(CNSNews.com) – Accusing Russia of deploying missiles threatening Europe in violation of a Cold War-era arms control treaty, the Trump administration on Tuesday gave Russia 60 days to return to compliance, failing which the United States will itself withdraw.
The announcement by Secretary of State Mike Pompeo came after he secured strong support in Brussels from NATO counterparts, many of whose countries are directly threatened by the ground-launched cruise missiles in question.
Pompeo characterized Moscow’s violation of the Intermediate-Range Nuclear Forces (INF) Treaty as part of a “larger pattern of Russian lawlessness on the world stage.”
He cited its military intervention in Georgia and Ukraine, election meddling, the attempted assassination on British soil of former spy Sergei Skripal, and last week’s seizure of Ukrainian navy vessels in the Black Sea’s Kerch Strait.
The administration says the U.S. has been challenging Russia since 2013 over its development of a cruise missile named SSC-8 (Russian designation 9M729), which Pompeo said has been flight-tested and is now deployed in “multiple battalions.”
After years of Russian denials and obfuscation, he said, only when the U.S. last November made public the name of the missile did Moscow for the first time even admit its existence.
And at that point, Pompeo added, “Russia changed its cover story from the missile that does not exist to the missile that exists but is treaty-compliant.”
The U.S.-Soviet treaty, which entered into force in mid-1988, outlawed all ground-launched cruise or ballistic missile with ranges between roughly 300 and 3,400 miles. Under it, the U.S. and Soviet Union destroyed some 2,700 missiles including Pershing IIs and SS-20s.
A new INF-class missile wielded by the Russians would not directly threaten the U.S., but could target allies and partners in Europe with nuclear or conventional warheads, with little to no early warning.
NATO foreign ministers threw their support behind the U.S. stance on Tuesday, urging Moscow to return to verifiable compliance and so “preserve the INF Treaty.”
The ministers underscored that for its part, the U.S. has to date “remained in full compliance with its obligations.”
“There is no question that the United States fully complies with the treaty,” NATO secretary-general Jens Stoltenberg told reporters. “There are no new U.S. missiles in Europe. But there are new Russian missiles in Europe.”
“Arms control agreements are only effective if they are respected by all sides,” he said. “A situation where the U.S. abides by the treaty and Russia does not, is simply not sustainable.
Absent a reversal by the Russians, the 60-day warning period announced by Pompeo will be followed by a six-month formal notice period for U.S. withdrawal from the treaty.
As for U.S. plans to subsequently start deploying intermediate-range missiles in Europe again, Pompeo stressed it would work closely with allies, seeking their help and input in developing an effective security architecture.
A return to ‘the glorious 1970s’
In Moscow, Defense Minister Sergei Shoigu told a teleconference that at recent meetings in Sochi with President Vladimir Putin and top military brass, measures were discussed to reinforce the capabilities of the armed forces in the light of U.S. plans to exit the INF Treaty.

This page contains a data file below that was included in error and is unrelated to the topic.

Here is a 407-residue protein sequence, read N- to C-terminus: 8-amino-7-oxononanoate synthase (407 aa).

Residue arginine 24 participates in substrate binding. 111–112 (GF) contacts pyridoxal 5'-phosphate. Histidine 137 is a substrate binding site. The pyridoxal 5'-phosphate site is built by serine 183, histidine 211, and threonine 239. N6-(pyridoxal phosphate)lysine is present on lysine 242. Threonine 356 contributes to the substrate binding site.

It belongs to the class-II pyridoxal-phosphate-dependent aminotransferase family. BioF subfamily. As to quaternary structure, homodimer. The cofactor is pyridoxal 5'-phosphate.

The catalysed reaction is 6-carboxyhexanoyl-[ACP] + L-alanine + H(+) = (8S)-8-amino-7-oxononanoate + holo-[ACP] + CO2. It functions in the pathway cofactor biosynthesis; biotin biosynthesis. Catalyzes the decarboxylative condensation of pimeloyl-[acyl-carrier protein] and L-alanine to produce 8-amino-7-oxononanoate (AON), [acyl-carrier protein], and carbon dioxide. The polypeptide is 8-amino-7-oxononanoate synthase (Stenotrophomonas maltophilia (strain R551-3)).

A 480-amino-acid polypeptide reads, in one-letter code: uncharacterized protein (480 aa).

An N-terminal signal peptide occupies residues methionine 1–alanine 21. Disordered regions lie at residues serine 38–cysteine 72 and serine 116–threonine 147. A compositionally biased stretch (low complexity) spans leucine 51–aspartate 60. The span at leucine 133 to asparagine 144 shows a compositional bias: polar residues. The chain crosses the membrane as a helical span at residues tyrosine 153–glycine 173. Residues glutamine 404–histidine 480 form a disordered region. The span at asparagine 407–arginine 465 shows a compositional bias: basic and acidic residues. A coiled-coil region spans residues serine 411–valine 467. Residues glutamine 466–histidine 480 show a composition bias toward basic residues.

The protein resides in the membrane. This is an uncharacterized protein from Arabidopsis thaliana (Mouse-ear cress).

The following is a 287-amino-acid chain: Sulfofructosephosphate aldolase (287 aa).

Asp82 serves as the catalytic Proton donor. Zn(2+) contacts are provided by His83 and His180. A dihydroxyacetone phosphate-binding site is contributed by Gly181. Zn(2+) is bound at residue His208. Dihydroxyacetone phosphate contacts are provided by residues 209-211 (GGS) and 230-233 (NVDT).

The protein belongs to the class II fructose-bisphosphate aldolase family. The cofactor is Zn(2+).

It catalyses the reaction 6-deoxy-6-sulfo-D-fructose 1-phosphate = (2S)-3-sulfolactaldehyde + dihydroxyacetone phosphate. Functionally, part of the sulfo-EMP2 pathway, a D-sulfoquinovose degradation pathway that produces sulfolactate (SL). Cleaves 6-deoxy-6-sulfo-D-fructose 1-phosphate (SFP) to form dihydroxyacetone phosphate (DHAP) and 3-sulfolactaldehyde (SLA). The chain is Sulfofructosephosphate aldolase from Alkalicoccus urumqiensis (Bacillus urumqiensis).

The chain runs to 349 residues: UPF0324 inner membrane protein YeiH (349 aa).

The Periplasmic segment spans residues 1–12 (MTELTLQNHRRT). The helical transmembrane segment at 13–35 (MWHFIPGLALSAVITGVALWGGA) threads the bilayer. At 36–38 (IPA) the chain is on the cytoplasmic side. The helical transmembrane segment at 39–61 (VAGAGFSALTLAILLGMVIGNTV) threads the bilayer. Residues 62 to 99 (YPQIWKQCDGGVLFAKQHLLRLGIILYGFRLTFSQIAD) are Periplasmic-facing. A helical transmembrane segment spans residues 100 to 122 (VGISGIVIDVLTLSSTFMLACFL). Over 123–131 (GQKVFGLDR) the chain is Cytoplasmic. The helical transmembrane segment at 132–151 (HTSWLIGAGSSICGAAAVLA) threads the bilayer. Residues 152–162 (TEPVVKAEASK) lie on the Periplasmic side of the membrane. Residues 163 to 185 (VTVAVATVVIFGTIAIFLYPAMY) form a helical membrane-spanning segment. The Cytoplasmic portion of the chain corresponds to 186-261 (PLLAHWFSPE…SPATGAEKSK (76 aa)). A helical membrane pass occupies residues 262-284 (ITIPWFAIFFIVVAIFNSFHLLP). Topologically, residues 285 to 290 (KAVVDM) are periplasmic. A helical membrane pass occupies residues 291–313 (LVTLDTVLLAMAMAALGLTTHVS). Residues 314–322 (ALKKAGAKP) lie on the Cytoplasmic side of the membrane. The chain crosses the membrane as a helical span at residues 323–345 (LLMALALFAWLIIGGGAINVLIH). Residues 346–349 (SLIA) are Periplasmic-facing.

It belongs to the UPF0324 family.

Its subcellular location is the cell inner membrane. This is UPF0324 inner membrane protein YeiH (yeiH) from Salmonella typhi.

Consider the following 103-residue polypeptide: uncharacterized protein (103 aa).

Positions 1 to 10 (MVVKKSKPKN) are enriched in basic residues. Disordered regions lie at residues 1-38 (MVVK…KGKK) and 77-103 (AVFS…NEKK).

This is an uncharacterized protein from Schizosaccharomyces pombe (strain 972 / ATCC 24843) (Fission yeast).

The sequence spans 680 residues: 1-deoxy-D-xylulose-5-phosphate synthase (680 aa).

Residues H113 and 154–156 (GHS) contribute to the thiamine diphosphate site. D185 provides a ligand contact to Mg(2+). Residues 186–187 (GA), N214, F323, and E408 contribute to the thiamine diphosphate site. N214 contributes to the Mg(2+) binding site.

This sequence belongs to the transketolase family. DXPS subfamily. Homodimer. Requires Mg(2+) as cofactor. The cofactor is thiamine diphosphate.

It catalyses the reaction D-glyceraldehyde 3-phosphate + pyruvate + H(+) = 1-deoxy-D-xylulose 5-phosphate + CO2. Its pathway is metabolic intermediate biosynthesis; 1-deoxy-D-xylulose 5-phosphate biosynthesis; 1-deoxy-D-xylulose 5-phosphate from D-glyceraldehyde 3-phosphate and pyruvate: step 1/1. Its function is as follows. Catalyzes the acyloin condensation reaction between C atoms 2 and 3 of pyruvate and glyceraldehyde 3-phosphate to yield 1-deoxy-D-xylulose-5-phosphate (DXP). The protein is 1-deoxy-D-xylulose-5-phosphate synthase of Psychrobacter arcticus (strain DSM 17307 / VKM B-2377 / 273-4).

The TASS news agency quoted Shoigu as saying Putin had been “informed about the process of building and developing the armed forces, their capacity to ensure the state’s military security and counter a technologically advanced enemy.”
Kremlin spokesman Dmitry Peskov said Tuesday Putin had planned to discuss the dispute with President Trump at their scheduled meeting in Argentina at the weekend, “but regrettably, as you know, the meeting never took place.” (Trump canceled because of the Kerch Strait incident.)
Peskov warned that if the U.S. deploys new missiles in Europe after exiting the treaty, “Russia will be forced to take steps to ensure parity.”
“European territories will be in crosshairs of our missiles,” he said, describing the scenario as a return to “the glorious 1970s.”
While the U.S. blames Russia for putting the INF Treaty in jeopardy, Pompeo also pointed to another serious concern the U.S. has about the treaty.
“Many other states – including China, North Korea and Iran – are not parties to the INF Treaty,’ he said. “This leaves them free to build all the intermediate range missiles that they would like.”
“There is no reason the United States should continue to cede this crucial military advantage to revisionist powers like China, in particular when these weapons are being used to threaten and coerce the United States and its allies in Asia.”
Pompeo said three previous attempts to broaden the INF Treaty to include countries like China have failed.
(Beijing, most of whose nuclear and conventional missiles fall within the range prohibited by the INF Treaty, has shown little interest in joining the treaty.)
The Obama administration first began accusing Russia of breaching the INF Treaty – although without making the details public – in a 2014 report, but while urging Moscow to return to compliance it chose not to withdraw or threaten to withdraw.
Trump said in October the Russians had been violating the treaty “for many years, and I don’t know why President Obama didn’t negotiate or pull out.”
A provision in the FY 2019 National Defense Authorization Act, signed into law last August, gives the administration a January 15, 2019 deadline to inform the Senate if Russia is in “material breach of its obligations under the INF Treaty,” and whether the treaty’s prohibitions remain binding on the U.S.